The treatment of women at this Synod is consistent with the way women have been treated by an all-male hierarchy for centuries: they are voiceless, deprived of any decision-making power, barred from developing church doctrine, and refused all opportunities to serve in sacramental roles. It is hard to imagine how the addition of more men into the current all-male clerical structure would do anything other than reinforce the second-class status of women in the church.
A married male clergy will simply give more power to more men. Women will be made subservient not only to celibate men but to married men, too.
The inner workings of this year’s Synod have been more secretive and opaque than usual. However, during the event’s opening press conference on Oct. 7, a striking revelation was made by Sister Teresa Cediel Castillo, who ministers with women in the Pan-Amazonian region.
She said that women “know that they are baptized, and therefore, prophets and priests. Women baptize children. If there is a marriage, women witness and celebrate the marriage. If someone has need of confession, we listen to the bottom of our hearts. We may not be able to absolve according to the Church, but we listen with humbleness.”
Pan-Amazonian women have empowered themselves and embraced the power of God that works through them for the sake of a people in desperate need.
What will happen to them and their ministries if married men are suddenly given sacramental power and authority over them? Will the people still turn to women in their most crucial moments when a married man will be able to offer them “the real thing”? What would stop married male priests from supplanting their roles?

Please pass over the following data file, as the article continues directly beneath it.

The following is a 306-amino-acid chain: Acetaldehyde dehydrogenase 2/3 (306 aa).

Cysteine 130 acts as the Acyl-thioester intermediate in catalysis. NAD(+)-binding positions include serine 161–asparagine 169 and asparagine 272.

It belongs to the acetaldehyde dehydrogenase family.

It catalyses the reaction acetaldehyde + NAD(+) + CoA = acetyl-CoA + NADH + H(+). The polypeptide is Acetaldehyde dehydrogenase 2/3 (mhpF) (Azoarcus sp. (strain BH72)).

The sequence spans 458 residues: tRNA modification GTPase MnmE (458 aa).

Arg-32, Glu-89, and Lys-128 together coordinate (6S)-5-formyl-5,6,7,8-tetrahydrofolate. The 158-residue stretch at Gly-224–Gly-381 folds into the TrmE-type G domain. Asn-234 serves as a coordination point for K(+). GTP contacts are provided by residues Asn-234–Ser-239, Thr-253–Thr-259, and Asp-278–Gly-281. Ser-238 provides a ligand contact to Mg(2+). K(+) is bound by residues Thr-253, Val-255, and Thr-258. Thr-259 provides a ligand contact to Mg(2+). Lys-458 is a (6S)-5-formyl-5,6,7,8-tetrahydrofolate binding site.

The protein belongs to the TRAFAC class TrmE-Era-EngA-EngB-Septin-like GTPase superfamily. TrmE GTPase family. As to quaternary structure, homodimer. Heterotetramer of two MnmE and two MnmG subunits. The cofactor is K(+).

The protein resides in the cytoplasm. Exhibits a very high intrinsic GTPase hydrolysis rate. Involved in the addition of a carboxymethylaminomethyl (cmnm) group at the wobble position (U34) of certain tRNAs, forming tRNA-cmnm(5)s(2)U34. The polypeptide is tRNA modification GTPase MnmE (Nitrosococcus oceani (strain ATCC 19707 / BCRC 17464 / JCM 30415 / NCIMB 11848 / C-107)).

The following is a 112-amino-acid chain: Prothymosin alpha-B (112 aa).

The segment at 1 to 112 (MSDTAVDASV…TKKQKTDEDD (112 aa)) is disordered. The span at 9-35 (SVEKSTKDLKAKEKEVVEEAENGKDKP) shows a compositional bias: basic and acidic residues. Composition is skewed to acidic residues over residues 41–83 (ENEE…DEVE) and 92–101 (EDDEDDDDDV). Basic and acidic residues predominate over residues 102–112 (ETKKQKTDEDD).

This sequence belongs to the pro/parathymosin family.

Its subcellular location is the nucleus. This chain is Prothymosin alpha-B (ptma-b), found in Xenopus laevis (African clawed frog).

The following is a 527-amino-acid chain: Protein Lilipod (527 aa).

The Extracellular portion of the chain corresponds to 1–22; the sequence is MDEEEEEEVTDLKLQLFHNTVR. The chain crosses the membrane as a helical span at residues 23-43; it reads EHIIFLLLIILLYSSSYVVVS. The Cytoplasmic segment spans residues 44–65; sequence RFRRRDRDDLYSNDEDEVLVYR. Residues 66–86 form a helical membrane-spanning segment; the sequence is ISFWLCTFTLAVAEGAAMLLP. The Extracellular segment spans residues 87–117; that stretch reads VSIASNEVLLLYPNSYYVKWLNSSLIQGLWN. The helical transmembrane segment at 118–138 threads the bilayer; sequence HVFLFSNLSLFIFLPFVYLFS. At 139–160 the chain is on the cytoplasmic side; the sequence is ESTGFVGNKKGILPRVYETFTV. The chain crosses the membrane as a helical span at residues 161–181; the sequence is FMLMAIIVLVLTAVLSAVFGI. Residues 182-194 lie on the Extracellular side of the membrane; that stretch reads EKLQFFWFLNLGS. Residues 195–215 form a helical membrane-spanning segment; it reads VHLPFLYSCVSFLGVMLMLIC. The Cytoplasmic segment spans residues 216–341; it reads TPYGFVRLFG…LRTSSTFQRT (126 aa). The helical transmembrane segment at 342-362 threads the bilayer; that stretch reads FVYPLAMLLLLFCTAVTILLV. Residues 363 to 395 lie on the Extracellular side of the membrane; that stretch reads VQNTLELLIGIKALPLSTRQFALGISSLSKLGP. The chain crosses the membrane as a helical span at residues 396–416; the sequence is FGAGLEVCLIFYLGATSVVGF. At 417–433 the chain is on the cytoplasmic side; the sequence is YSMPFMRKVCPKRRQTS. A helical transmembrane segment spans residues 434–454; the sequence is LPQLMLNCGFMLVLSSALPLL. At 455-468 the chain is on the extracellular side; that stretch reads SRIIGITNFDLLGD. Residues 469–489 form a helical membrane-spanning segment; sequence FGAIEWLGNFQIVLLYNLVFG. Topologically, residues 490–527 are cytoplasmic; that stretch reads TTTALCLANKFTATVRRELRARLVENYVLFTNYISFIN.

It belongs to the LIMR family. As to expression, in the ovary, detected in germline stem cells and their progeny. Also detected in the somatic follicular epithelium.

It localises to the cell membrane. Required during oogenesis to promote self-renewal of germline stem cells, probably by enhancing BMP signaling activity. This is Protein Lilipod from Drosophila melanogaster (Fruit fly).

The Synod Fathers have repeatedly lamented the degrading treatment of both the Amazon and of women in the region. Yet they fail to see that at the root of all of this suffering is the fundamental idea that men and women are not equal—the very ideology they perpetuate in their rigid insistence that women cannot be priests.
The disproportionate levels that women suffer from poverty, violence, abuse, and lack of education is a direct consequence of this sexist ideology. The ravaging of the life-giving resources provided by our earth is also a direct result of the patriarchal idea that men are entitled to total dominance over nature for their own gratification.
If the Catholic Church, with its global political influence and its charismatic pope, allowed women equal status to men in its priesthood, they could be a powerful force for economic, environmental, and social justice. Allowing married men into the priesthood while continuing to bar women’s ordination will only justify the patriarchal belief that men should rule over the family, the church and the Earth’s resources.
In the Orthodox churches and the Mormon Church a married male priesthood has done nothing to crack the sanctified belief that men are superior to women. Why should things play out any differently in the Roman Catholic tradition with its millennia of marginalizing women?
If indeed there is a victory for married Catholic men this weekend, before we celebrate, we should consider the ways in which a new moment of justice for married men will only exacerbate injustices already faced by women and our planet.